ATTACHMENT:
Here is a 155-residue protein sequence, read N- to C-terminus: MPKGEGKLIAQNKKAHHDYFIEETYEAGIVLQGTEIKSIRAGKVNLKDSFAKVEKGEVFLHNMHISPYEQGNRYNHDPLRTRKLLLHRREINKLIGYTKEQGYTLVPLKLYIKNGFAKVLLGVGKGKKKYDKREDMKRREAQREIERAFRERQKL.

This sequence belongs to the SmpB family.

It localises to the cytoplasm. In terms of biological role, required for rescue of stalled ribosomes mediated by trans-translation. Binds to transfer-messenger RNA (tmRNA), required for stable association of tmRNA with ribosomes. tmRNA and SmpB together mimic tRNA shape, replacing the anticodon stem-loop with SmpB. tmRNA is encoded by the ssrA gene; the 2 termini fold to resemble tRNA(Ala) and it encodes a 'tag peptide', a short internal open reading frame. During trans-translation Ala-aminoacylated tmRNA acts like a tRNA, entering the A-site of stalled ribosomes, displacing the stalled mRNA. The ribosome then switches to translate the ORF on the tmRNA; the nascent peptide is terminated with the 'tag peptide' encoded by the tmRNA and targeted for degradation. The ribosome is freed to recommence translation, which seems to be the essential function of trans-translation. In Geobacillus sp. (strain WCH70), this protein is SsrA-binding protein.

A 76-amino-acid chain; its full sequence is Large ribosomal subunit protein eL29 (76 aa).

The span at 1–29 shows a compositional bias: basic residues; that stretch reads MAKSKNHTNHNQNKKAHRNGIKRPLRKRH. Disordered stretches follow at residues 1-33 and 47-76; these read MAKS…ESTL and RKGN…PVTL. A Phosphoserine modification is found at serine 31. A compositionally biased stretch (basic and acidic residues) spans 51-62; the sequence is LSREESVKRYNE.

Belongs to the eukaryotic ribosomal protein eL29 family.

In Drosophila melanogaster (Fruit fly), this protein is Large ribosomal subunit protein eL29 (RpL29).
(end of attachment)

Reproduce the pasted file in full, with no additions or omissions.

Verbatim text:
Here is a 155-residue protein sequence, read N- to C-terminus: MPKGEGKLIAQNKKAHHDYFIEETYEAGIVLQGTEIKSIRAGKVNLKDSFAKVEKGEVFLHNMHISPYEQGNRYNHDPLRTRKLLLHRREINKLIGYTKEQGYTLVPLKLYIKNGFAKVLLGVGKGKKKYDKREDMKRREAQREIERAFRERQKL.

This sequence belongs to the SmpB family.

It localises to the cytoplasm. In terms of biological role, required for rescue of stalled ribosomes mediated by trans-translation. Binds to transfer-messenger RNA (tmRNA), required for stable association of tmRNA with ribosomes. tmRNA and SmpB together mimic tRNA shape, replacing the anticodon stem-loop with SmpB. tmRNA is encoded by the ssrA gene; the 2 termini fold to resemble tRNA(Ala) and it encodes a 'tag peptide', a short internal open reading frame. During trans-translation Ala-aminoacylated tmRNA acts like a tRNA, entering the A-site of stalled ribosomes, displacing the stalled mRNA. The ribosome then switches to translate the ORF on the tmRNA; the nascent peptide is terminated with the 'tag peptide' encoded by the tmRNA and targeted for degradation. The ribosome is freed to recommence translation, which seems to be the essential function of trans-translation. In Geobacillus sp. (strain WCH70), this protein is SsrA-binding protein.

A 76-amino-acid chain; its full sequence is Large ribosomal subunit protein eL29 (76 aa).

The span at 1–29 shows a compositional bias: basic residues; that stretch reads MAKSKNHTNHNQNKKAHRNGIKRPLRKRH. Disordered stretches follow at residues 1-33 and 47-76; these read MAKS…ESTL and RKGN…PVTL. A Phosphoserine modification is found at serine 31. A compositionally biased stretch (basic and acidic residues) spans 51-62; the sequence is LSREESVKRYNE.

Belongs to the eukaryotic ribosomal protein eL29 family.

In Drosophila melanogaster (Fruit fly), this protein is Large ribosomal subunit protein eL29 (RpL29).